Trails to Love

The annual Covered Bridge Festival brings thousands of people to Parke County, Indiana every year, providing a boost to their local economy in a short period of time. The Covered Bridge Gateway Trails Association is working on creating a more permanent flow of tourism by building connecting liner parks.

In 2009 the Association, a501c3 non-profit, was formed, by a group of folks who are not avid cyclists or runners, but people who care about the future of Parke County. They are concentrating on a 12 mile trail development from Rockville to Rosedale. Through the Rails-to-Trails program Governor Daniels started, they received 65% of the railroad corridor in their targeted territory. Additionally they have had one piece of property donated and with funds raised they purchased another portion, bringing them up to 70% of the land needed to fulfill their mission. There are 38 individual property owners that still own pieces of the railroad corridor between Rosedale and Rockville. The Association is anxious to talk to them about donating or purchasing an easement of their property.

“In areas where we do own larger segments, we are looking to get it opened up, put a trail on the ground, even if it is just compacted rock at first, just so people can see the benefits of the trail,” Trail Development Chair Cliff Kunze said.

Paving the Way

In five years time they just laid down their first trail in Rosedale, Indiana off Central Street. I visited the rail a couple days before the asphalt was to be laid on top of the crushed rock. After only having my car parked for a few minutes I already spotted a few people using the trail. All were anxious to talk about the newest addition to their community. The biggest fan just might be Chloe, Greg Rewers dog. “I think Chloe sometimes thinks it is her trail, when other people get on it. She likes to bark at them.” Rewers now finds it much safer to take his dog for a walk on the trail then along the street.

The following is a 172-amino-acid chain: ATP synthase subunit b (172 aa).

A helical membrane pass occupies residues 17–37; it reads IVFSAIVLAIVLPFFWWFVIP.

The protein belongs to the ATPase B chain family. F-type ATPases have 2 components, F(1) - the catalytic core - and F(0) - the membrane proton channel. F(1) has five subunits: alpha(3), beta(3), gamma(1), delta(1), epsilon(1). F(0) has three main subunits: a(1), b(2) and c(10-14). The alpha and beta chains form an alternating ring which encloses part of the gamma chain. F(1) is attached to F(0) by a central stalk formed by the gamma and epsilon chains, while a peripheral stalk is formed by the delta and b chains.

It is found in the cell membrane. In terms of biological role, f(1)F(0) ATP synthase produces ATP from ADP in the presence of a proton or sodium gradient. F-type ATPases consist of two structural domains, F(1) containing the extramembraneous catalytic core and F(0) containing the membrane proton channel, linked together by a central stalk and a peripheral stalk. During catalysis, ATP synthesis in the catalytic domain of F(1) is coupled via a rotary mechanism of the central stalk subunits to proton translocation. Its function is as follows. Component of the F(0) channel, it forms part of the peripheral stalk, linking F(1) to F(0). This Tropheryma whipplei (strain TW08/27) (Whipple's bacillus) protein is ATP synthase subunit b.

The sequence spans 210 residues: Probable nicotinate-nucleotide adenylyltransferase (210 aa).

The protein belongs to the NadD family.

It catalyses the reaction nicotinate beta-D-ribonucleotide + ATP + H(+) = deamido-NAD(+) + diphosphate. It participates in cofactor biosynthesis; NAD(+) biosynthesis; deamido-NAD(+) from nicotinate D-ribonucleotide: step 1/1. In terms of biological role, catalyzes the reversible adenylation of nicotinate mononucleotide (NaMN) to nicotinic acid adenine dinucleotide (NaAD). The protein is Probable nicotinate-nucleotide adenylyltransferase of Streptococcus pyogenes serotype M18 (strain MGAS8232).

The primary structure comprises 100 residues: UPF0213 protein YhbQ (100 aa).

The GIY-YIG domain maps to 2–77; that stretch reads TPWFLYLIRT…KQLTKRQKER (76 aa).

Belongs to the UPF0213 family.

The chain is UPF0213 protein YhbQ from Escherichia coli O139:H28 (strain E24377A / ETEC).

Justin and Natalie Montgomery were big proponents of the new trail, so much so they donated part of their land for it to be constructed. The trail butts up against the back of their property. It allows their two daughters to jump on the trail with their bikes with their parents’ supervision. “It is an added bonus to have it on our back yard.” To make way for the new trail, a few trees had to be knocked down. Justin and his landscaping company, Unlimited Green, plan on planting new trees along the trail to replace much of the lost canopy. “In small communities like this, there aren’t really places to get out and walk safely. Bigger cities you have trails. For people to be able to come out and have their own little place that they can go to on a routine basis is great,” Justin Montgomery said.


As time goes on, he knows the trail will benefit everybody. He is excited to see the trail extended to Rockville and eventually Vigo County. It could open up a gateway to many more outdoor fitness events.

Benefits of the Trails

The end goal is to make the Covered Bridge Gateway Trail a part of, what could be, one day a large loop connecting folks from the trail system in Indianapolis to the B&O trail in Montgomery County, and down through Terre Haute. This would put the midway point in Rockville, opening up opportunities for folks to camp, shop and eat at many of the wonderful facilities Parke County has to offer. “It used to be the number one draw for people to live in an area with golf courses, now it is recreational trails. I have hopes this would keep people in Parke County,” Association President Dixie Kunze said.

Help Needed

As with many non-profits, help is needed to fulfill their mission. They need three major bridges built. The cement structure and pylons are already there, from when the railroad was active. They could also use an engineer and land surveyor. On the administrative side they need someone familiar with accounting and property acquisition to make sure they are dotting all their I’s and crossing all their T’s. For more information visit With continued community support from near and far the continuous tourism possibilities are endless.



Submitted by Jane Santucci